Francisco de Goya holds a unique and interesting place in art as one of the last Old Masters and the first of the modern painters. Though trained in the Rococo style, he is also known as the Father of Modern Art. Largely successful during his lifetime, Goya was also known as a portraitist, printmaker, and political commentator. Here are some facts about Goya:
1. He was rejected from art school.
- Goya submitted samples to the Real Academia de Bellas Artes de San Fernando and was rejected in 1763 and 1766.
- Before trying to enter the Academia, he also studied under Anton Raphael Mengs, who was a popular painter in royal circles, but the two did not get along.
2. There are fanciful biographical accounts of the time Goya relocated to Rome out of his own pocket with a gang of bullfighters.
- Some biographers say that he worked as an acrobat or for a Russian diplomat.
- Other biographers say that he planned to whisk away from a convent a beautiful nun whom he’d fallen in love with.
3. Goya got successful enough to gain admission to the art school that rejected him.
- But it also helped that he was married to Josefa Bayeu, sister of Aragonese artist Francisco Bayeu.
- It also helped that Francisco Bayeu already had a membership to the Real Academia de Bellas Artes de San Fernando.
4. Goya painted rococo-style tapestry cartoons in order to gain more fame and attention.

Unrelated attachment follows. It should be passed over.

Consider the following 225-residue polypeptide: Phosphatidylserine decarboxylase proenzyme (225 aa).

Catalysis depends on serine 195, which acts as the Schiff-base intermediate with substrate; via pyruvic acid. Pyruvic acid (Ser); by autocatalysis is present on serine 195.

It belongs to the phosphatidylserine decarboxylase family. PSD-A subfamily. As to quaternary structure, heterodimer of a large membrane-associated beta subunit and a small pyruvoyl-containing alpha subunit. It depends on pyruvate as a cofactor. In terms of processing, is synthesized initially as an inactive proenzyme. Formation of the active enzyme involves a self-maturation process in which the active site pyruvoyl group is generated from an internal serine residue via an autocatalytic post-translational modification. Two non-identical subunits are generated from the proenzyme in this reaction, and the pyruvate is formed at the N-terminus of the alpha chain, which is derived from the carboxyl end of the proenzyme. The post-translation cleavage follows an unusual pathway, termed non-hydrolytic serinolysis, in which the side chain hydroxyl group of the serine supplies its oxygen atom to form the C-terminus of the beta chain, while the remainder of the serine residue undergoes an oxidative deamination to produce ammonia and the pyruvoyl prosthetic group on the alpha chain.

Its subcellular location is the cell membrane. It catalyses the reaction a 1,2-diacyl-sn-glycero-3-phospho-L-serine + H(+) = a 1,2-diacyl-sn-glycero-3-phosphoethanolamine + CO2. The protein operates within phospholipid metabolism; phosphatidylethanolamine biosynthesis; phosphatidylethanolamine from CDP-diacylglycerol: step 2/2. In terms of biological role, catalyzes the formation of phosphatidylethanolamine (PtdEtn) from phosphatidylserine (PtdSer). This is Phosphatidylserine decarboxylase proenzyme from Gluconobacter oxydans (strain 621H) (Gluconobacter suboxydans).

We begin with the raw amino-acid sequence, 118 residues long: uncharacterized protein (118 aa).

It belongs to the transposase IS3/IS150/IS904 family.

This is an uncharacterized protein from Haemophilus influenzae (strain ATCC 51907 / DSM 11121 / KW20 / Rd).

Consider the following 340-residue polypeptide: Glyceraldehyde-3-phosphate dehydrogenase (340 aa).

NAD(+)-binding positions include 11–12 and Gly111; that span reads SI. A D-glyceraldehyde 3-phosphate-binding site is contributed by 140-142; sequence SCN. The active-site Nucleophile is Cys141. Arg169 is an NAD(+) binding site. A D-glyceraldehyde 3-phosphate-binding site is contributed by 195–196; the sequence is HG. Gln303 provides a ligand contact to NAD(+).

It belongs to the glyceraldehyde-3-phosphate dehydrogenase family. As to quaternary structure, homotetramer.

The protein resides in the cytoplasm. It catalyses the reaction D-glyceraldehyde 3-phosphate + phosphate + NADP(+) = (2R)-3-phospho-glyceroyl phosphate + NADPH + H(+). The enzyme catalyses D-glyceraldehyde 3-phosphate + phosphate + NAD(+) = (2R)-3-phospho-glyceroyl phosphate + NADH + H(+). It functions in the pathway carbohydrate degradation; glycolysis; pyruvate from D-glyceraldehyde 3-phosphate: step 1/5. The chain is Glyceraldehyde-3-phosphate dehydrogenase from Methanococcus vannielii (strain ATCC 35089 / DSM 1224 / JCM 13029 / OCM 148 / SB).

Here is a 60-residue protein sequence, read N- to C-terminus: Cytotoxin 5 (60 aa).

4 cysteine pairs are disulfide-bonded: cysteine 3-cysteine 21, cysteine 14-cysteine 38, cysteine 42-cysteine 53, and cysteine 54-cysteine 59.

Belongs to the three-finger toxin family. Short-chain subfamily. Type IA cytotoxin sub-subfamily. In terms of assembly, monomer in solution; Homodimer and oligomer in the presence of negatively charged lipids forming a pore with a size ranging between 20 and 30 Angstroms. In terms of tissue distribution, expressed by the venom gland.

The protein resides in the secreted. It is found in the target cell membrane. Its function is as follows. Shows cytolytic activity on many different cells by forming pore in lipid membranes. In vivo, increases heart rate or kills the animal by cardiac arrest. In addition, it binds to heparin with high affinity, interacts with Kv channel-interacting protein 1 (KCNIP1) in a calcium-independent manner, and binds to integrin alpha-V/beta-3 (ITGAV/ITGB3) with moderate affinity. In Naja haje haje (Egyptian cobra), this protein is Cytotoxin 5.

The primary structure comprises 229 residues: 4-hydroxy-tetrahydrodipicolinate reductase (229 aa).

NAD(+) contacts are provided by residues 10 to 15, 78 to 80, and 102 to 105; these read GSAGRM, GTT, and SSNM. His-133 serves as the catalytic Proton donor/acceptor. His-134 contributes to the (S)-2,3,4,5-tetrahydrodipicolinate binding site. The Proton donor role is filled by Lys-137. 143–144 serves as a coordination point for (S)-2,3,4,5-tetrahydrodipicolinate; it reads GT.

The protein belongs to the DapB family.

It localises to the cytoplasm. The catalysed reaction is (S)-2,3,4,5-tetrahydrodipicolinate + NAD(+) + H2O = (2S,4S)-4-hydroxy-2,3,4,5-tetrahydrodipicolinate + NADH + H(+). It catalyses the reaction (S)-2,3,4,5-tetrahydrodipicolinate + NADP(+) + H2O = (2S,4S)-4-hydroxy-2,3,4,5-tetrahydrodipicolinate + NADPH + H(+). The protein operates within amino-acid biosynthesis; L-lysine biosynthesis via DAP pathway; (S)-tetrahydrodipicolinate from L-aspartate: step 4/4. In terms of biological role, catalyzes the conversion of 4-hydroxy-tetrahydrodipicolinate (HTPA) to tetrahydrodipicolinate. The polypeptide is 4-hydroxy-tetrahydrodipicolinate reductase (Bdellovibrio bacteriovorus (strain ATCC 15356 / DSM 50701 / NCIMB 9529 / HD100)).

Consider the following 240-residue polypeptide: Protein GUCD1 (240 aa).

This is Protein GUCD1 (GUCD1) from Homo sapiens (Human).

- The tapestry cartoons were commissions for the Royal Tapestry Factory. For his work, he was eventually appointed painter to the royal court of Spain.
- He was also unofficially the interior decorator of the Palacio Real del Pardo and the El Escorial, as many of his patterns and cartoons adorned their stone walls.
5. Goya had an undiagnosed illness that left him completely deaf.
- Some speculate that he suffered from cumulative lead poisoning, as he crushed and painted with a lot of white lead.
- Others think that the illness may have been Ménière’s disease or viral encephalitis or a series of high blood pressure-related strokes, as he suffered from episodes of imbalance, tinnitus, and deafness.
6. After his mysterious illness, Goya became more withdrawn, paranoid, and introspective.
- He began painting non-commissioned works, which often featured dark themes, a bleak view of humanity, a fear of madness, creatures from mythology, and were often critiques of war, greed, and the nobility.
- The most famous example is of Saturn Devouring His Son, one of the 14 so-called Black Paintings that Goya painted directly onto the walls of his house, the Quinta del Sordo (“Deaf Man’s Villa”) between 1819 and 1823.
Though he was plagued later in life by mental stresses and got wrapped up in French-Spanish politics, Goya was considered a great enough artist that King Ferdinand VII allowed him to stay on at the royal court despite having worked for Joseph Bonaparte, brother of Napoleon. Even when he exiled himself to Bordeaux, France during the last years of his life, Goya was so skilled and popular that his body was brought back to Spain for interment. Today, he is considered as one of Spain’s greatest artists of all time.